2answers
8k views

In American English, why is the past tense of “plan” spelt “planned”?

In American English, a lot of words are spelt with a single consonant plus "-ed", rather than two consonants as you often find in British English. Why isn't "plan" spelt with a single consonant?
4
votes
4answers
747 views

Talking at irregular intervals

One of my friend speaks sporadically (that is, not often) to me. How to express this in correct tense and words. How to ask him about this. "Why you are talking sporadically to me?" is this correct ...
0
votes
0answers
18 views

what does“ I've got some time on my hands” mean? [duplicate]

"My shift at work's kinda long, you know? It is -so I,ve usually got some time on my hands to, you know...whatever. Think, I guess."
1
vote
1answer
8k views

What is the meaning of `light my fire` in this sentence? [closed]

What is the meaning of light my fire in this sentence: You light my red fire. Hot white, and blue. American Flag? The context is the song On Our Way by Lana Del Rey: You, ooh-ooh-ooh You ...
9
votes
2answers
10k views

When talking of American money, what does “pennies” mean?

Time ago, I was talking with an American friend of mine. She was checking how much money she had and said "[…] a dime and four pennies." Since 100 cents make a dollar, why did she say pennies? Is ...
2
votes
1answer
392 views

Is “ceteris paribus” used in formal American English?

A question for American people (English people are welcomed as well but I guess their use of English is more formal): do you use ceteris paribus in some formal text? If not, what would be the best ...
5
votes
3answers
7k views

“bag” vs “package”

In American English, would you say that chips, cookies, and candies are usually packed in bags or would you say they are packed in packages? I can't see much difference between a plastic bag and a ...
1
vote
1answer
328 views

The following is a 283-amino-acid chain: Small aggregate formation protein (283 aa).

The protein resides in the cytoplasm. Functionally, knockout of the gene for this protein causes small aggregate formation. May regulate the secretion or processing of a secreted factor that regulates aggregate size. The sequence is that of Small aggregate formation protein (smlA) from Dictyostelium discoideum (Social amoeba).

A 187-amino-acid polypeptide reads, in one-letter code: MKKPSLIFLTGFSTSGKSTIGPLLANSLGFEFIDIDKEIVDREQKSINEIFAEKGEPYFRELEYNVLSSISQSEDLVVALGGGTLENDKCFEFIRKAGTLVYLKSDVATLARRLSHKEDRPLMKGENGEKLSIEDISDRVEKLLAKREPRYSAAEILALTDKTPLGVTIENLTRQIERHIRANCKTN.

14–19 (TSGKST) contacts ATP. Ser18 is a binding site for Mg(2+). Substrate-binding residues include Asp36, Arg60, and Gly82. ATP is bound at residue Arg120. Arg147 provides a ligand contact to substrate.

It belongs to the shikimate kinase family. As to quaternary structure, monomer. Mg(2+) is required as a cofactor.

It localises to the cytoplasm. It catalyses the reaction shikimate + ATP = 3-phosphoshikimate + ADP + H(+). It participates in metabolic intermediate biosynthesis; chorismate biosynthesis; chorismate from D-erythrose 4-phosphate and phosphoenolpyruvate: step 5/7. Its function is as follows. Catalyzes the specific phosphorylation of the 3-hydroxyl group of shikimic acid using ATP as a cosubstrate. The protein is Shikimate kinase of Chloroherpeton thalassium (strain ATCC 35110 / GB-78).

American pronunciation of constituent

In this entry, is the American pronunciation (as written) correct? Is there any difference between British and American pronunciations?
0
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2answers
111 views

how can we use “literally”? [closed]

What does literally exactly mean? I am not so clear about its meaning, and I often get confused.
2
votes
1answer
223 views

Why do we pronounce “slurp” with ə, but “slump” with ʌ?

Why do we pronounce slurp as /sləːp/ or /slɜ:p/ (BrE) or /slɝ:p/ (AmE) (Cambridge Dictionary of Pronunciation), but slump as /slʌmp/? Is it because of the presence of R?
5
votes
1answer
1k views

What to respond if someone knocks on the door when you are using the changing room?

When I am in the changing room, sometimes others knock on the door to check whether the room is empty. As a non-native English speaker, I am curious what do you respond in this case? I tried to say "...
3
votes
3answers
3k views

Shadow vs Shade

Which of these two sentences is more used by people in the USA when talking about staying outside in the shadow/shade? "I am in the shadow and not in the sun." OR "I am in the shade and not in ...
2
votes
1answer
228 views

Is “blue road” an understood expression used to refer to particular roads?

I was watching a TV program about the USA when the speaker said proseguiamo nella scoperta delle strade blu ("let's continue in the discovery of blue roads"). I didn't follow the program since the ...
0
votes
1answer
374 views

Can these plural and singular forms be exchanged?